Cradle of Violence How Boston's Waterfront Mobs Ignited the American Revolution

ISBN-10: 0471675512

ISBN-13: 9780471675518

Edition: 2006

Authors: Russell Bourne

List price: $24.95
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When historians call Boston the "Cradle of Liberty," they usually credit Bostonians such as John Adams. But, as Russell Bourne argues in this fascinating book, it was not John Adams (who actually defended British soldiers in the aftermath of the 1770 Boston Massacre), but his cousin Sam Adams and the members of Boston's waterfront gangs who were at the vanguard of anti-British resistance. Bringing to life incidents such as the Stamp Act riots of 1765 and the Boston Tea Party of 1773, as well as many earlier actions that gave rise to the port's tradition of rebellion, Bourne shows how the language and actions of Boston's mobs became the template for America's revolution. Russell Bourne (Ithaca, NY, and Castine, ME) is the author of eight previous histories, including Gods of War, Gods of Peace: How the Meeting of Native and Colonial Religions Shaped Early America (0-15-100501-X).
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Book details

List price: $24.95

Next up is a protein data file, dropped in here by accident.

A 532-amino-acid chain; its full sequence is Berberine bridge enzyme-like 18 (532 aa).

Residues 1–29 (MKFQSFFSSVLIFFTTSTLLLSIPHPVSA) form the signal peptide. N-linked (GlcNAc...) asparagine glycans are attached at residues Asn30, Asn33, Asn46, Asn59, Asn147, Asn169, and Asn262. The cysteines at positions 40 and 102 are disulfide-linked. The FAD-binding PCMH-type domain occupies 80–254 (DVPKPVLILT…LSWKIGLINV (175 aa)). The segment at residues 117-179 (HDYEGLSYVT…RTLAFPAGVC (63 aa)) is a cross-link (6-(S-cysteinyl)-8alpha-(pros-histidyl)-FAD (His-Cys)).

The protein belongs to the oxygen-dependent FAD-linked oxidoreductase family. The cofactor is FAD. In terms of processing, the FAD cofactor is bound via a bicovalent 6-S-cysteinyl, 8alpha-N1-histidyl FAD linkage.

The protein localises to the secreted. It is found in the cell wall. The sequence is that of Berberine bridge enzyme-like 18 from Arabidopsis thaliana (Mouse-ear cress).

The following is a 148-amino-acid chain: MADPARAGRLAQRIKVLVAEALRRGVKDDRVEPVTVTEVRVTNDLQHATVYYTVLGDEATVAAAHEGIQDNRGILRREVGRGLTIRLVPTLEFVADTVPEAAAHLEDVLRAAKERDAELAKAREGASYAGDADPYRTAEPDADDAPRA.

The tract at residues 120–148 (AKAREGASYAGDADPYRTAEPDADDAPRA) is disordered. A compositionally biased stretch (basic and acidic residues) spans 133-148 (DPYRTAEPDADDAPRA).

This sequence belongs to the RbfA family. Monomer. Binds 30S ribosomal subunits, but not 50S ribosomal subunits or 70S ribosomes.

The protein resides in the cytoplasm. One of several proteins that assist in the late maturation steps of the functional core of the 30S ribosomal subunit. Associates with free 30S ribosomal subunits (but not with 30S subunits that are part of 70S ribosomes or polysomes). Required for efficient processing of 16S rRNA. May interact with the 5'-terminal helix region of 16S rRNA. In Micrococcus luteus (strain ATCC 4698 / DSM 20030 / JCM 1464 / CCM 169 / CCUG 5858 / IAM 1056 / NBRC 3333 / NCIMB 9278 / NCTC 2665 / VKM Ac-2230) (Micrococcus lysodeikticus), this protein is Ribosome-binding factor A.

Copyright year: 2006
Publisher: John Wiley & Sons, Incorporated
Publication date: 4/1/2006
Binding: Hardcover
Pages: 288
Size: 6.25" wide x 9.75" long x 1.25" tall
Weight: 1.166

Russell Bourne is the author of several books on American and Native American history and has worked as an editor at American Heritage and the Smithsonian Institution. He is a member of the Institute for American Indian Studies and lives in Ithaca, New York, and Castine, Maine.

Preface: Boston's "Jack Tars" and the Birth of Rebellion
The Ancient Ideal of Seamen's Equality
The Maritime Origins of a Mutinous Town
The Seaport's First Revolt
The Rising of the Mobs
The South End Gang and the Stamp Act
The Sailors' Liberty Tree
Waterfront Uprisings before the Revolution
Tar, Feathers, and Terror
A Dockside Riot and the Massacre
The Maritime Workers' Tea Party
The Fighting Spirit of a Besieged Boston
Epilogue: "Public Liberty": An Enduring Dream
Acknowledgments, Sources, and Interpretations
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